The Comfort of the Resurrection
The tsunamis following the massive December 26 earthquake off Indonesia's coast swallowed coastal inhabitants by the tens of thousands, from hardworking fishermen to vacationing beach frolickers. Many are still missing and presumed dead. Homes, schools, businesses, and houses of worship were destroyed. The scale of the horrific suffering and magnitude of this disaster was brought home to North Americans as they watched television. How do we cope with it and its horrific aftermath? Can we still believe the Gospel in the face of loss of so many lives, bitter disappointments, illness, handicaps, and other tragedies? In our age of science and technology, many people believe they can accomplish nearly everything and prevent disaster of all kinds. But the tsunamis made us aware again that life is fragile, and our existence on earth is but a fleeting moment. No one can escape death, whether through devastating tsunamis or after a lengthy illness in the hospital or at home. Even the Bible knows death as the ultimate enemy of man. In death, and often before it, the body of a man is destroyed. Sometimes it is wasted by sickness; sometimes it is crushed in the abrupt terror of an accident. All people are born to die. There are no exceptions. Hanging over the cradle of a newborn baby hangs the shadow of death. Does death end all? If this is true, human beings are no more than mere accidents in this world, without a past and a future. If there is no future, you must make the best of life as you live only once.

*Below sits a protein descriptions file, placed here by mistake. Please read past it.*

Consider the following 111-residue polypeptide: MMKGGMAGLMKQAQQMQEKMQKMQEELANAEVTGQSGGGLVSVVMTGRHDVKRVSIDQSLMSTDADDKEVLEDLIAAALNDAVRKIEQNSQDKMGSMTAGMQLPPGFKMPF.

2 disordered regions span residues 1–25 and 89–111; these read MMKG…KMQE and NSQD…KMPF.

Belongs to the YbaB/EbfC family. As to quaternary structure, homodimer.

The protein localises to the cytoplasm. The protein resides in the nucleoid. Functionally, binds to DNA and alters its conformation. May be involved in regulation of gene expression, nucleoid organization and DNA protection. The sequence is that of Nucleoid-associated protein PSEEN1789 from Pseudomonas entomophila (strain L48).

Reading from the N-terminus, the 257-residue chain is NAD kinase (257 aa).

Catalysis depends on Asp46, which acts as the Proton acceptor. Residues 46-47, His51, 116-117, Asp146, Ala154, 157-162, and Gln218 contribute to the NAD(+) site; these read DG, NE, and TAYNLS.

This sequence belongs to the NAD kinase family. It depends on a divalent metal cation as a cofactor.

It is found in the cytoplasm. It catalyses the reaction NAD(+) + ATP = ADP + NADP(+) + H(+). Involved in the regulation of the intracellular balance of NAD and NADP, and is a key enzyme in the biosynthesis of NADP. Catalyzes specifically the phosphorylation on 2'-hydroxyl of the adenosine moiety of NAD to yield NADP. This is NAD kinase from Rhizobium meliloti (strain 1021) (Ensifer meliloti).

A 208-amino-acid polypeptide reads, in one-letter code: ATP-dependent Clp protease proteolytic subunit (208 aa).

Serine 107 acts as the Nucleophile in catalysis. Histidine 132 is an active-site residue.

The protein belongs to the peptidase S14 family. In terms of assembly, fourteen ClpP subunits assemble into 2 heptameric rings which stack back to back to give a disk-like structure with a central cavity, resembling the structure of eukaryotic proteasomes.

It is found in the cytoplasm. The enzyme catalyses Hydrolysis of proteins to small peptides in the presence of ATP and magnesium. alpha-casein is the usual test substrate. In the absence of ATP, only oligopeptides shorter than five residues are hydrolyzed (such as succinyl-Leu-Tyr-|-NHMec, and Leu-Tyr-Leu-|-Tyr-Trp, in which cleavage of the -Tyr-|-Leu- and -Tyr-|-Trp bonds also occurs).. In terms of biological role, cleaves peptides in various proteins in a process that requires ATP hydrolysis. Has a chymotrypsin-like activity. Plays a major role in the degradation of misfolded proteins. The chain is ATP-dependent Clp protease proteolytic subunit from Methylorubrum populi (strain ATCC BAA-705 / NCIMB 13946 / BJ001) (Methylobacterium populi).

The tsunamis brought a sense of mortality and raised questions about the meaning of life. Where do we turn for answers? In the tsunami-stricken part of India a pastor observed, "The unbelievable may have happened, but we can't live in hopelessness. Christian faith should help." In the Bible we read of the horrid, unfathomable afflictions that God allowed to pile up on his faithful servant, Job. But the story does not end there. It points to the One Who overcame death and despair. If Job is the type of the "suffering servant," whose suffering cannot be explained by his own deeds, and whose sufferings are, on the face of it, horribly and inexcusably unjust, so also is the Son of God, Jesus Christ, the sinless One, who in forewarning his disciples of the suffering he will endure, alludes to Job more than once. Even in the midst of his suffering, Job had hope. He foretold the wondrous Easter event and put his hope in the Lord. Job declared, "I know that my Redeemer lives, and that in my flesh I will see God" (Job 19:25,26).